I went for a walk of about 20 kilometers along the coast just south of Kalbarri. It's a national park with tall cliffs and ample supplies of coastal bush. It took nine hours to complete! That's partially because I had a talk with a park ranger about venomous snakes before I started walking, but mainly because there was so much to see along the trail: A super-blue ocean, whales on the move south to Antarctica, dolphins hunting for fish, kangaroos looking goofy and/or jumping about, and last, but not least, scenic viewpoints near parking lots, where you can enjoy incredible numbers of skirts flying straight up as the strong winds from the sea do their best.

Kalbarri is a windy place. At night the wind howls so much that you can only barely hear the snoring in the hostel dorm!

Next up is Monkey Mia. Even just the name of the place makes me want to go there.

Wednesday, November 12, 2008

Hostel from Hell

Tropical rain of the monsoon kind filled Singapore with dreary weather just as I arrived at the airport to leave for Perth, so I guess I was lucky with the weather. And with Singapore in general. When you go straight from there to Australia, there are some things you really notice and appreciate about Singapore.

Like everyone else, Australians are of the opinion that the grass is greener on the other side of the fence. The difference is just that Australians seem to think that they are already on that other side of the fence. I'm not so sure that is completely the case.

As I sarcastically commented upon the price for transportation from the airport to downtown Perth, the driver mumbled something about that I should remember that Australia is a huge country, and that Perth is closer to the Moon than to Sydney.

I remain unconvinced that this was a relevant piece of information, or whether that is a fact or not. What IS a fact, though, is that Perth is located so far away from the rest of the world, that they seem to have no idea there's a world-wide financial meltdown going on. So here in Perth they still build skyscrapers and keep investing all the money they may or may not have. And to do this, they need lots of people to help them with construction work of all kinds. This means that backpackers from all over, desperate to make money on their Work Holiday Visa, are arriving in Perth like never before. And this, in turn, meant that I had a hard time finding anywhere to stay here. All the hostels were full, and I'm not really into five star hotels.

So, now I stay at the decidedly worst hole of a hostel I've ever encountered, except for that one time when I shared a room, and eventually a bed, with three rats in a little village on Java. And it's not even cheap! It IS dirty, however. And right in the middle of Perth. As flash as a rat with a gold tooth, as the Australians say.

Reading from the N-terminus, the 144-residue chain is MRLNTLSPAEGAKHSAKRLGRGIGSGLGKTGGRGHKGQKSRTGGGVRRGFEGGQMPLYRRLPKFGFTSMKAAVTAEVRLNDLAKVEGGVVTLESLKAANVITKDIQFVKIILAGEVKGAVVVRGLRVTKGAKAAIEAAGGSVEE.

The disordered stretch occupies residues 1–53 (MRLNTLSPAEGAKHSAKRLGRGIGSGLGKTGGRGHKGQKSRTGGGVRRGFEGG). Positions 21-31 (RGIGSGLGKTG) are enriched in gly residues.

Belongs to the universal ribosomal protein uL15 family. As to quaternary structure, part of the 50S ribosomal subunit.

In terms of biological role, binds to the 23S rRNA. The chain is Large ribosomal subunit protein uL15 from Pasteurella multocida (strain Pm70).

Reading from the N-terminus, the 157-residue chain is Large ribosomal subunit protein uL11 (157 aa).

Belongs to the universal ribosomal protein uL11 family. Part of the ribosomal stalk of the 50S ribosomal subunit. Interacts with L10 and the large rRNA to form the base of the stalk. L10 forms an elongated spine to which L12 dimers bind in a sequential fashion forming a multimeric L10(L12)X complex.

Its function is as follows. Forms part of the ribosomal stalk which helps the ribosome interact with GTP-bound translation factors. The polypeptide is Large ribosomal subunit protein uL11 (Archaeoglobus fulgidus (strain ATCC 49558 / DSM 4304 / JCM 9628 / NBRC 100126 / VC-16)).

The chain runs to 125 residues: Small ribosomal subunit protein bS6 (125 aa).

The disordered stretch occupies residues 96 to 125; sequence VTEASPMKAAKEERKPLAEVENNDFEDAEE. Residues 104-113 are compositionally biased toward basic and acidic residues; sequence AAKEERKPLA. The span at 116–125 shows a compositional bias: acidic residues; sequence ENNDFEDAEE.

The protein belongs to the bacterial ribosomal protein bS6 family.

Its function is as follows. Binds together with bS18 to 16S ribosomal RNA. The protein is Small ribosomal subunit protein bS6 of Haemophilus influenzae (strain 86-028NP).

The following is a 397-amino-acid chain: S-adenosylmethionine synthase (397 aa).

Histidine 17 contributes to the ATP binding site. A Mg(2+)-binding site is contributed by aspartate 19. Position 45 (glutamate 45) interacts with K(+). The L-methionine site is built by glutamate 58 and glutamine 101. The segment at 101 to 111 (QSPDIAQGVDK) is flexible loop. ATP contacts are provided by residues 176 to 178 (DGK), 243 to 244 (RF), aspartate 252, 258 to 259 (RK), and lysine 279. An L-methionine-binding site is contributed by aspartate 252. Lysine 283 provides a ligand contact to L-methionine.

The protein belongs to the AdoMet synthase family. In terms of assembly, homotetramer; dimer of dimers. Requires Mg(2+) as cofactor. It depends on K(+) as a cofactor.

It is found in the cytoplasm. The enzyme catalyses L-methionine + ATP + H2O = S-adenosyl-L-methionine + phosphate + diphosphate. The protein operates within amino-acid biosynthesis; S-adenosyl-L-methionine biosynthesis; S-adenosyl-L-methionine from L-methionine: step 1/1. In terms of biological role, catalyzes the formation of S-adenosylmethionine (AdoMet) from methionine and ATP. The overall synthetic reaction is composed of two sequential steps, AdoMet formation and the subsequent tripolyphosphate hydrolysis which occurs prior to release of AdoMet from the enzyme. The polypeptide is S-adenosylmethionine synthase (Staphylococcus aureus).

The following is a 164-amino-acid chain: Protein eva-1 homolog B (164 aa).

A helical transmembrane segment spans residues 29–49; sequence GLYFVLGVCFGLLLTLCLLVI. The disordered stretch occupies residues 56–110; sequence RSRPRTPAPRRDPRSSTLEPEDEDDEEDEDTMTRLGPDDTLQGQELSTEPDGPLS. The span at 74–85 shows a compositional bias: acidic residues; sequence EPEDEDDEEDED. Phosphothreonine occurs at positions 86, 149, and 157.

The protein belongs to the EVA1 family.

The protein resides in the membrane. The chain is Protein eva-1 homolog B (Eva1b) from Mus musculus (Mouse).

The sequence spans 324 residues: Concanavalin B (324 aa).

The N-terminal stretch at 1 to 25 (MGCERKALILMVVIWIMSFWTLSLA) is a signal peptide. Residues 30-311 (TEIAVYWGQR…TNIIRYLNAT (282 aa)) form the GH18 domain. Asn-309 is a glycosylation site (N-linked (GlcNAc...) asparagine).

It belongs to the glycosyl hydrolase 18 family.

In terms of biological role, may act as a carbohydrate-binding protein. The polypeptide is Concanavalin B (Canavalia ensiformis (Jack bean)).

We are few actual travelers staying there. I've met three so far, including myself. The rest are people who work long hours, and for the rest of the time sit in front of a TV, completely mentally gone. Oh, and there's a room full of Asians, more of them than there are square meters in the room, I think. They also pay way too much for the room, but in return they have not had to show their papers to the receptionist. Or tell anyone where they're actually from. Wherever that is, I am pretty sure that now they have more items in their beds than they ever owned at home. It's a complete mess.

We're not allowed to access the third floor. "It's too dangerous, the floors may collapse at any moment! If you go there, you will be evicted from the hostel!", the manager says. And then he goes up there. I'm just guessing, but could the floor house an urban marihuana farm, perhaps?

So now I'm doing all I can to get away from Perth, as supposedly it's easier to find a decent place to stay anywhere but here. I'll leave on a bus north to Kalbarri tomorrow morning, so I'm fine.

Yesterday I visited the Western Australian Museum and learned about the sand frog, which lives in the Great Sandy Desert, which sounds just about right. It's a fat frog, apparently, but 50 % of its body weight is "fairly dilute urine" housed inside one of the most impressive bladders of the whole animal kingdom. So, if you're lost in the desert and thirsty, just get yourself one of these, make a hole and squeeze out your frog juice! Yummy!

If there's anything else you'd like to know about survival in Australia, just wait for more blog entries and learn!


Sunday, November 9, 2008


After I visited Singapore 11 years ago (!), I wrote that I would probably never return to this place. And right I was, because Singapore of today is not at all like what it was back then!

Not only have people bought themselves new cell phones, they have also gained a LOT of weight! Several times I've been sitting at the metro here and thought that the person next to me must have fallen asleep, when it turned out that they were simply so obese that they snore even when awake. Have you seen "The March of the Penguin"? You know, the movie where masses of penguins come waddling across the ice, walking from the coast where they have become fat by eating fish, while others had to stay on the ice and hatch the new batch of chicks? Well, the sidewalks in Singapore look much like that.

It struck me when I and the Singaporeans were about to walk across the street when the green man said so. Last time I visited I was very much impressed by the efficiency of the local walkers. Now they have forgotten everything about walking in a big city. They slowly amble along,seemingly at random, with no coordinated direction or pace. When the two groups meet in the middle of a road that needs to be crossed, it often ends in disaster. People crash into each other, and some will fall over, onto their back, unable to regain a standing position. Sometimes cranes have to be brought in to remedy the situation. It's a sad sight. The Burger King here sells four storey Whoppers. Now, if that's not a sign of a nation in decline, I don't know what is.